Feature Article

April 05, 2012

Yes, Sprint Introduces (CDMA) HD Voice, But -

Yes, Sprint officially announced it will be supporting HD voice on its shiny new HTC EVO 4G LTE phone. And yes, Sprint will be supporting HD voice in “late 2012.” And yes, Sprint is the first carrier on the planet to announce it will deliver HD voice NOT via voice over LTE (VoLTE), but using Qualcomm 3G CDMA 1X Advanced technology and EVRC-NW codec.  

One of the big questions standing out in my head is how/if/will Sprint transcode between a Qualcomm 3G 1X Advanced (can we just call it 1X?) HD voice handset and a VoLTE one. Sprint has until at least 2013 to figure this out, when it plans to support VoLTE. The native codec for VoLTE is AMR-WB, the de facto standard for HD voice in the 3G HSPA world while Qualcomm’s HD voice codec covers, well, Qualcomm’s 1X world.

If you are going to offer/promote/hype an HD voice experience, one would assume you would be able to transcode between the 1X EVRC-NW codec world and the VoLTE/HSPA AMR-WB codec world. Otherwise, you have to dumb-down the phone call on the shiny new HTC EVO 4G LTE phone to narrowband, thereby killing all the glory and wonder brought to the mobile experience by HD voice.

So, the first question waiting for Sprint is: How and when will you support HD voice transcoding between 1X and the lands of the AMR-WB? (Answers such as, “Look at how shiny the new HTC phone is” are not valid.)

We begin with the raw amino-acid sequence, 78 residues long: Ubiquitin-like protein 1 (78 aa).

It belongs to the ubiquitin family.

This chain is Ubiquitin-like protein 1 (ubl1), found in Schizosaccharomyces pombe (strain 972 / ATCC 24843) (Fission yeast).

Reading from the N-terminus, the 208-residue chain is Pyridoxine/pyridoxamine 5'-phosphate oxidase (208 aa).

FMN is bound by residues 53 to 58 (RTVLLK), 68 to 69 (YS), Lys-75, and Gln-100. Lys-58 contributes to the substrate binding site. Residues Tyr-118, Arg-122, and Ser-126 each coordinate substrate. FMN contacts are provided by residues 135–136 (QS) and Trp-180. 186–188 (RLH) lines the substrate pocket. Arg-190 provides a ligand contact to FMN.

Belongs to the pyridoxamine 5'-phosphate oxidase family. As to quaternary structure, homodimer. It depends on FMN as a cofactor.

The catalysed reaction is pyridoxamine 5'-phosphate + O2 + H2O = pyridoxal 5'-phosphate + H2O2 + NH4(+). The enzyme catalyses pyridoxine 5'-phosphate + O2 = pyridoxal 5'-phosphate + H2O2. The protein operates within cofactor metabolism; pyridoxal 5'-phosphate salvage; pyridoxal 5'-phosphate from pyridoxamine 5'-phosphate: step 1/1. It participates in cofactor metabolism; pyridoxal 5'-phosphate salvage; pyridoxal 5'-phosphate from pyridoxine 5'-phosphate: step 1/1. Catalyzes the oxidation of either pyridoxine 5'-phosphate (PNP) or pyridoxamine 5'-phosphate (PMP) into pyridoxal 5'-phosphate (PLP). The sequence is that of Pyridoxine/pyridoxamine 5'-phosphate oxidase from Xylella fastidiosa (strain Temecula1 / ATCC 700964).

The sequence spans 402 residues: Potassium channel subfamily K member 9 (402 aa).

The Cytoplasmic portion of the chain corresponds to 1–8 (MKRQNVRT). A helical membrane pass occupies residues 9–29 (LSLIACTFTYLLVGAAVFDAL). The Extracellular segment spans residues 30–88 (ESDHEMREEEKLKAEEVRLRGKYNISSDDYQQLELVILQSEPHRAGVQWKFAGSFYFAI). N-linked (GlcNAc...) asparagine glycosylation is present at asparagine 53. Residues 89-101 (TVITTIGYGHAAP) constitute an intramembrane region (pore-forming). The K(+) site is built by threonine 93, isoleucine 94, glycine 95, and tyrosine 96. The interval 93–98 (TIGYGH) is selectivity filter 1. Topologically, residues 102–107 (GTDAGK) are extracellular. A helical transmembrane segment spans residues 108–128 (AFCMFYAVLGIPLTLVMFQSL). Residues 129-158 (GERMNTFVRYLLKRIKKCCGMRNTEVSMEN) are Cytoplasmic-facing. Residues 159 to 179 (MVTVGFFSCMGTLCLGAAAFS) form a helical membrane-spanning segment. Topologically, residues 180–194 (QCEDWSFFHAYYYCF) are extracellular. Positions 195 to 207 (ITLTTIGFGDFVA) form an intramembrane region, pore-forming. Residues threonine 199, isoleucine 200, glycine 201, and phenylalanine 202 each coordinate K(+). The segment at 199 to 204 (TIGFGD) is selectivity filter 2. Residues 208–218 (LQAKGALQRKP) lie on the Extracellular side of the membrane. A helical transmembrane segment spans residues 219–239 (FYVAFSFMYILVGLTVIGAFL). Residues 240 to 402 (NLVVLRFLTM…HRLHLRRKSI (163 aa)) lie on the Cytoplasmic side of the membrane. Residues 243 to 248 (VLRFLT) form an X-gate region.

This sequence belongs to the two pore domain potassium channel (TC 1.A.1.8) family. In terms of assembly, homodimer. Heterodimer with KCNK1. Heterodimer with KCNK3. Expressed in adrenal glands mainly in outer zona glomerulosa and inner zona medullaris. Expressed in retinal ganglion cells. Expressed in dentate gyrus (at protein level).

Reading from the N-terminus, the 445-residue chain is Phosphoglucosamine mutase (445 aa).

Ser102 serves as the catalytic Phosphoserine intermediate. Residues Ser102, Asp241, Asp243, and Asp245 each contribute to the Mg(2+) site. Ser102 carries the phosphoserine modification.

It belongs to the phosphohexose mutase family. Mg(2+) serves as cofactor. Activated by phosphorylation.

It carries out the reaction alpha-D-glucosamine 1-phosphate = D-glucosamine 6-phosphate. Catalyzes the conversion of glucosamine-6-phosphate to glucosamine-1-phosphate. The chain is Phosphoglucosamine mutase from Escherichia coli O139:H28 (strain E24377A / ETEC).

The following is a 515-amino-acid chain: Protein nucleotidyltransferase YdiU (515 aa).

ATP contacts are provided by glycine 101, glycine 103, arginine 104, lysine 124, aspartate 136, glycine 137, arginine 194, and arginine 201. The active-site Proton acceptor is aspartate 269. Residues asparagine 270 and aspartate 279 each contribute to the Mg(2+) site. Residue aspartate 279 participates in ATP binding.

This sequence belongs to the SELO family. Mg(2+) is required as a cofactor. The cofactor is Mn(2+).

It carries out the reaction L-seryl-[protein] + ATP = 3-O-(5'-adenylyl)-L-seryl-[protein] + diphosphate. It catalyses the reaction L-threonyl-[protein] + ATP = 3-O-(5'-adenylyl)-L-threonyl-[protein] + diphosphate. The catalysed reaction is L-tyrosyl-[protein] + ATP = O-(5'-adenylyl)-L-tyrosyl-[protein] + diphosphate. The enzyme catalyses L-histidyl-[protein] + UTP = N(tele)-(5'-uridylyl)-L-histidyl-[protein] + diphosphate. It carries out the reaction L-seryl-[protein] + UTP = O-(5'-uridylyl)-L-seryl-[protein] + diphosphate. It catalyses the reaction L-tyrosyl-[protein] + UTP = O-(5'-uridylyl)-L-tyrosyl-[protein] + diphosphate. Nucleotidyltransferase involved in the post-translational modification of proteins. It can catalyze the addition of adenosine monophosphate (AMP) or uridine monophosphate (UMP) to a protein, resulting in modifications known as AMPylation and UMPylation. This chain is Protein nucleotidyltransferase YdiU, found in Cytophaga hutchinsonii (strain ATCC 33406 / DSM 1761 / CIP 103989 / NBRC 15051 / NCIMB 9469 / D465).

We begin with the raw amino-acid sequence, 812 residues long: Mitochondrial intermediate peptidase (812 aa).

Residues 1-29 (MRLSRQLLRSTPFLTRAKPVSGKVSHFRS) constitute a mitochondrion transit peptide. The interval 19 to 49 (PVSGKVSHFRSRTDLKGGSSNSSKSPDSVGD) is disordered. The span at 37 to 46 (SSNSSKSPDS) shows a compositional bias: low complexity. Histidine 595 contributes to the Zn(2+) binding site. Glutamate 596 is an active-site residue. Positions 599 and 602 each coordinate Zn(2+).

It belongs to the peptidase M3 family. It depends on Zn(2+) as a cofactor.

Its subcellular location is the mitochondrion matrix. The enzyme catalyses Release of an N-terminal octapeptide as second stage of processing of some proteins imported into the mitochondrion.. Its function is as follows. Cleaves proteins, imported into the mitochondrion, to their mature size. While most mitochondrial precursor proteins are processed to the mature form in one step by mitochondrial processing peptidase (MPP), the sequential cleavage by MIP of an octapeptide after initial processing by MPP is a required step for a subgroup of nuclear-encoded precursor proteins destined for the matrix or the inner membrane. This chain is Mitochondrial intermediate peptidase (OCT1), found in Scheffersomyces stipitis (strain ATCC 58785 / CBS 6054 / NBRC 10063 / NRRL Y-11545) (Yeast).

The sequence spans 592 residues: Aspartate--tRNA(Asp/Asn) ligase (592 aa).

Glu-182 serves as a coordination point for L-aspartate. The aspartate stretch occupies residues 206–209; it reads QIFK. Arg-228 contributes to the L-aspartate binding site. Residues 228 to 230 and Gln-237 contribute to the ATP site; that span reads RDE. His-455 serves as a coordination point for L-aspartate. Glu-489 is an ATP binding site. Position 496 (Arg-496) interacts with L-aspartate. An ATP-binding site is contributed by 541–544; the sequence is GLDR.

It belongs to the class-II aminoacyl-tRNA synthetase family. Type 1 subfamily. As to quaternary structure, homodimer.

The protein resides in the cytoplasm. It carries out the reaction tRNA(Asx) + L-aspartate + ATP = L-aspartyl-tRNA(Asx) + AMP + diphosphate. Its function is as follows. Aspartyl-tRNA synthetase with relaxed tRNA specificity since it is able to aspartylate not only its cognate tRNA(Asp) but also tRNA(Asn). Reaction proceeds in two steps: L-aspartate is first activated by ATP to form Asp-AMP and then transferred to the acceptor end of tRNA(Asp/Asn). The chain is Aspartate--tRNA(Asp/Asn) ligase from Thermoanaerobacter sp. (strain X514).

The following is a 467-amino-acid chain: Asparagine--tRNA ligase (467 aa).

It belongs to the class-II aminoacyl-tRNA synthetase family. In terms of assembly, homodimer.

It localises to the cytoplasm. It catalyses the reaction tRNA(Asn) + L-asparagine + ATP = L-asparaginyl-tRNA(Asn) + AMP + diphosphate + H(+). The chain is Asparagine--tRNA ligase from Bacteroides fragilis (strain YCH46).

Question two: Who other than Sprint will support 1X Advanced HD voice calls? Qualcomm has previously suggested 1X Advanced phones are seeding (going into) in markets around the world, with carriers in all regions deploying 1X advanced. Sprint says more phones supporting (presumably 1X Advanced) HD voice are coming throughout the year and EVRC-NW will be a part of every chip shipped from Qualcomm moving forward.

For the U.S. market, the question becomes simple: Will Verizon Wireless support 1X Advanced on its 3G network? 

Yes, it’s very cool that Sprint is supporting HD voice over CDMA but Sprint also supported WiMAX and look where that ended up. Sprint doesn’t want to be the mobile world’s Island of Misfit Technology Toys.   Leap Wireless is deploying 1X Advanced, but it is apparently leveraging the technology to free up spectrum, rather than delivering HD voice service. Verizon Wireless appears to be all-in on LTE, so there’s no help there.

The final question rolls into how the HTC EVO 4G LTE and other new 1X Advanced phones will handle voice calls – especially HD voice calls – when devices roam between 3G and LTE networks. Will new Sprint phones be able to seamlessly move calls between 3G and LTE networks using a single radio (Single Radio Voice Call Continuity or SRVCC)?

I suspect the answer the answer is “Yes,” given Qualcomm boasting about SRVCC prior to and during Mobile World Congress 2012. SVRCC is important because it keeps the cost of devices down (fewer parts) and translates to longer battery life over a phone that needs to keep two radios up and running when switching between calls.

Regardless of the answers, Sprint has fired a very public shot across the bow of AT&T, T-Mobile USA and Verizon Wireless. It will be interesting to see how the other major North American carriers respond between now and at CTIA next month.

Edited by Jennifer Russell

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